We are a mostly-volunteer organization with an all-volunteer board from whom we select all-volunteer officers. Thanks to these board members for serving as our officers for 2014–2015. Paul Lee (President) is Pro Bono Manager at Dechert. He previously served as the pro bono coordinator for Kids in Need of Defense. Paul has run ten marathons and has bungee jumped off of Victoria Falls Bridge. He also obsesses over maps and knows every world capital. Jim Rubin (VP) is Counsel at Dentons, where he focuses on environmental and natural resource issues. Jim previously spent fifteen years at DOJ’s environmental division and a year at the White House working on climate issues. But after serving as a guest bartender at our “serving justice program” this summer, Jim is seriously reconsidering his choice of profession. Kelly Voss (Secretary) is Pro Bono Counsel at Covington & Burling. Before joining Covington, Kelly was a staff attorney at the Maryland Legal Aid Bureau. When not working or otherwise thinking about public interest law, Kelly likes rooting for the Nationals, spending time outdoors, and dabbling in countless hobbies (even mastering a few of them). Patty Stasco (Treasurer) practiced for five years at Arnold & Porter, especially enjoying her pro bono immigration work. She now works as an attorney for the federal government. On her down time you’ll likely find her woodworking, shopping at the farmer’s market, or watching school buses go by with her twenty-one-month old son excitedly shouting, “Bus! Bus!” Greg Lipper (Communications Director) is Senior Litigation Counsel at Americans United for Separation of Church and State. Before that, he did trial and appellate litigation for six years at Covington & Burling. Greg loves animals (especially dogs, bears, and elephants) and would love to be interviewed by Grover. You can find him on Twitter at @theglipper.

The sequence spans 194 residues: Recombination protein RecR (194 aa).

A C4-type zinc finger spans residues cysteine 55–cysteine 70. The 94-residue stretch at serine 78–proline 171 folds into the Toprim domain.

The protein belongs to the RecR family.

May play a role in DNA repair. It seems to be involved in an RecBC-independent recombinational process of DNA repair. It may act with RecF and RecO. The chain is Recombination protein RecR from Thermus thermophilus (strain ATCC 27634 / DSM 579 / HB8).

This summer, we had the privilege to work with a fantastic college student, Mike Mazzella. As Mike’s summer internship with us wraps up, we asked him a few questions: Could you please tell us a little bit about yourself? I’m a rising Senior at the University of Arizona Honors College, and I’m majoring in Communication with an emphasis on Pre-Law. I’m also a member of two fraternities, and a former Student Body Senator. Pre-Law? So you want to be a lawyer? Yes! I first got interested in law in high school on my debate team. I started following big cases, getting involved with politics, and delivering more public speeches. I found that I had a talent for rhetoric and research. Plus I’ve always wanted to do something that puts me in a position to help other people. What attracted you to Washington Council of Lawyers? I think Washington Council of Lawyers is great because we not only want to help those in need of assistance, but we also want to help people improve their standard of living. The legal community can have a monumental impact on the lives of those in need: everything from helping people find jobs, to keeping a roof over their heads, and making sure they have access to affordable and nutritious foods. It feels good to give back, but it feels even better to have a hand in solving an ongoing problem. What was your favorite part about working for us this summer? All of the amazing people I’ve met this summer. I was lucky enough to be paired with an amazing boss [editors note: Mike is referring to our Executive Director, Nancy Lopez] who thought it was important to introduce me to as many lawyers and public advocates as possible. I’ve really gotten the inside perspective on public-interest law and what it takes to make it. Their advice and encouragement has set me up perfectly for the next four years. What exactly did you do for us this summer? I washed Nancy’s car and walked her dogs…No, I’m just kidding. Mostly I helped to spread the word and set up for events that we hosted. A lot of it was logistics: making name badges, organizing guest lists, setting up the spaces, designing posters, taking notes, and conducting interviews. What is the most important project you’ve worked on this summer? That would have to be the East of the River Blog. For about the past month I’ve sat on a committee designed to create a blog with the goal of inspiring lawyers in DC to do more pro bono work east of the Anacostia River. Our plan is to demonstrate the benefits of doing that kind of work by showcasing some success stories and interviewing the people who made them possible. You’ll see the results of our efforts beginning this fall. Sounds like you’ve been pretty busy. What do you do in your spare time? Here? Sleep! Or I hang out with my friends in the dorm where I’m staying. I’m also taking two classes right now, so that takes up a lot of my time as well. When I’m back home, I perform every week with my improv comedy troupe, and that keeps me going until the weekend. Do you see a future for yourself here in DC? Absolutely, I love this city. I could completely see myself going to school here and then staying to pursue my career. I’ve figured out the subway system, so by now I’m practically a native. Thanks, Mike, and thanks for all of your help this summer! We can't wait to welcome you back to the DC legal community!